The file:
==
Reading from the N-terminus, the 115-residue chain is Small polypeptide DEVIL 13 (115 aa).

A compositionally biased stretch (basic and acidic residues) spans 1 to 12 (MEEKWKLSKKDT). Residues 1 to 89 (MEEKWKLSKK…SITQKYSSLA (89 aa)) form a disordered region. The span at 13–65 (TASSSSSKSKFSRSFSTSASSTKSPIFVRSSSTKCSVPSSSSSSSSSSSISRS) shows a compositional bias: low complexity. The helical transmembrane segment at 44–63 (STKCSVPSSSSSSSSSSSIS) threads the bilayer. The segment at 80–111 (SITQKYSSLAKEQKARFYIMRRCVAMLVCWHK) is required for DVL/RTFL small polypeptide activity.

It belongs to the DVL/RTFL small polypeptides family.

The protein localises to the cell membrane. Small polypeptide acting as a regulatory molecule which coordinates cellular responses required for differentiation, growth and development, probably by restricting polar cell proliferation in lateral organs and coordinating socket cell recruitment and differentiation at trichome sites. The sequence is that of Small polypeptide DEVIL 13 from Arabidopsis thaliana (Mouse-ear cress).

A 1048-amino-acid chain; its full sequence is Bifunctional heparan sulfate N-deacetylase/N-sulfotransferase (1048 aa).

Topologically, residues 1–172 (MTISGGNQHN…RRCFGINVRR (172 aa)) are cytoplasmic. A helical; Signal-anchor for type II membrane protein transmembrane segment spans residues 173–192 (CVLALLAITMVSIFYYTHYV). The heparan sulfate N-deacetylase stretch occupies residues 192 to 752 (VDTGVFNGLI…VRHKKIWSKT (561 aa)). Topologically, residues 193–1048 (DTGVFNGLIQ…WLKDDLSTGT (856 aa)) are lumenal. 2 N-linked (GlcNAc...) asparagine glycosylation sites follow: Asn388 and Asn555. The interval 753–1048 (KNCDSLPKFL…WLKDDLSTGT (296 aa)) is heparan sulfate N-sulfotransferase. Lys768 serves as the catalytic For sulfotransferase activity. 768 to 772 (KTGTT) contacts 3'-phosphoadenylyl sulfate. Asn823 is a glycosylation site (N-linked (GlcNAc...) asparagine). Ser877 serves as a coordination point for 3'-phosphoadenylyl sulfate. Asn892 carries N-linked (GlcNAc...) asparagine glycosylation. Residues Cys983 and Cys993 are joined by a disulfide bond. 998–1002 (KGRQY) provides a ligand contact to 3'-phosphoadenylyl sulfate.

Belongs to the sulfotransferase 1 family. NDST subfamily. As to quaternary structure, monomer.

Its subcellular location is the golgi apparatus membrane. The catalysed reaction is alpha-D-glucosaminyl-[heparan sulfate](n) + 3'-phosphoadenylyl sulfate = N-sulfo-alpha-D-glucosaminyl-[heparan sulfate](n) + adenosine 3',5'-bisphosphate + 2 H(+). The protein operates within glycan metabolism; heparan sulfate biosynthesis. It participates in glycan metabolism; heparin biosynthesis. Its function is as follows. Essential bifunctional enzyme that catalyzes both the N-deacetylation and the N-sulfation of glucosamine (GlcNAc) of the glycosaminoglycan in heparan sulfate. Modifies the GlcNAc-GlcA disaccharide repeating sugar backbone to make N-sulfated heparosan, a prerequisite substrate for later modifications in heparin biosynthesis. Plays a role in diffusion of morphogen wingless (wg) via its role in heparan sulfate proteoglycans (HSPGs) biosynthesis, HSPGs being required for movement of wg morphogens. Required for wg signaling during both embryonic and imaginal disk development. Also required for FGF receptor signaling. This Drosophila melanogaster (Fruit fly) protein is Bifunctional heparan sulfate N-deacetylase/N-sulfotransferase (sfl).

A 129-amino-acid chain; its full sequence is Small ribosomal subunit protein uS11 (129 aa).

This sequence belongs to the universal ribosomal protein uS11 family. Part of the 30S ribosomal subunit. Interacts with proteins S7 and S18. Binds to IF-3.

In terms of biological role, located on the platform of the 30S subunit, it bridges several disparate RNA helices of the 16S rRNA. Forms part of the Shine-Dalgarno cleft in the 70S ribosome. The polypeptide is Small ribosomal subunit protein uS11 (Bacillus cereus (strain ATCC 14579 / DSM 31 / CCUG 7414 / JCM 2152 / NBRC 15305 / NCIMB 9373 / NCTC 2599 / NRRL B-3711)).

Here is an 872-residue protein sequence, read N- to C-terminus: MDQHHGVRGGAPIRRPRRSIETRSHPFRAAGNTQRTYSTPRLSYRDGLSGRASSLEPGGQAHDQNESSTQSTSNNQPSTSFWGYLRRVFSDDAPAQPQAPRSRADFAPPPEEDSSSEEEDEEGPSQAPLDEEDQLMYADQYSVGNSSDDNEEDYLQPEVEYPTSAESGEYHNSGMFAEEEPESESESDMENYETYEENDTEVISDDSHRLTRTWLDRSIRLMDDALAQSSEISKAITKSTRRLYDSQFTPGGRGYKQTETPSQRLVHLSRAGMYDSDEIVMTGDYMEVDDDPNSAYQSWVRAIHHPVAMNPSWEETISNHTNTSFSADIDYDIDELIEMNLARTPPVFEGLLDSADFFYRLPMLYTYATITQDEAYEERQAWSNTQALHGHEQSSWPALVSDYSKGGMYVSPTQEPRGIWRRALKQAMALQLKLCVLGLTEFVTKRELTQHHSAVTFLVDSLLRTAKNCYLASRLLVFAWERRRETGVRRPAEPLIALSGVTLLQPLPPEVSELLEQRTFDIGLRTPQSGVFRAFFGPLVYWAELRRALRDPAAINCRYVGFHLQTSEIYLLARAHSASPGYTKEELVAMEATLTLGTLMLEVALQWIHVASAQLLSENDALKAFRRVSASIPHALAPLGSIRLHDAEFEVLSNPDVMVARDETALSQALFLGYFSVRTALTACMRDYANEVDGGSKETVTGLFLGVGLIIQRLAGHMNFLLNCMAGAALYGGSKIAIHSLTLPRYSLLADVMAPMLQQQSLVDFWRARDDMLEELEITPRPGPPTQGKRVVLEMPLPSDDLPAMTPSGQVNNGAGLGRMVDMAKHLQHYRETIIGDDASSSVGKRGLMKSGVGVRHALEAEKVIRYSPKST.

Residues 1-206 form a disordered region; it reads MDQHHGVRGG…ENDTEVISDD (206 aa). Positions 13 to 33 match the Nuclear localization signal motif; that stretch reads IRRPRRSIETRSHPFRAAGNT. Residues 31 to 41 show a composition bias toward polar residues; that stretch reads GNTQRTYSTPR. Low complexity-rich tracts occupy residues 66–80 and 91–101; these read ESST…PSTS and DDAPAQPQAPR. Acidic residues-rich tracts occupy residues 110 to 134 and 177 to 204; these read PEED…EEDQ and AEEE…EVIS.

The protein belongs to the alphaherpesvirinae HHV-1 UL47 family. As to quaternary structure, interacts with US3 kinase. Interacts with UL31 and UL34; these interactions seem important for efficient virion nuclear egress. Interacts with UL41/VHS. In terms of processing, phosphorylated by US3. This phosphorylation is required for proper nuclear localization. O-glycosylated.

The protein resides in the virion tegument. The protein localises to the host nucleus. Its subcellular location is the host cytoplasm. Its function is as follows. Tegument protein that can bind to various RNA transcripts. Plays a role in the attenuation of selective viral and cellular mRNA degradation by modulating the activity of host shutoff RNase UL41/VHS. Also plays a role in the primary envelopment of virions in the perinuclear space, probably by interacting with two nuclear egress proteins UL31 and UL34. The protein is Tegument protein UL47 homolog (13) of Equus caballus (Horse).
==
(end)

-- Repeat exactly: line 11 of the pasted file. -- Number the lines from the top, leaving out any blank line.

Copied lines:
In terms of biological role, located on the platform of the 30S subunit, it bridges several disparate RNA helices of the 16S rRNA. Forms part of the Shine-Dalgarno cleft in the 70S ribosome. The polypeptide is Small ribosomal subunit protein uS11 (Bacillus cereus (strain ATCC 14579 / DSM 31 / CCUG 7414 / JCM 2152 / NBRC 15305 / NCIMB 9373 / NCTC 2599 / NRRL B-3711)).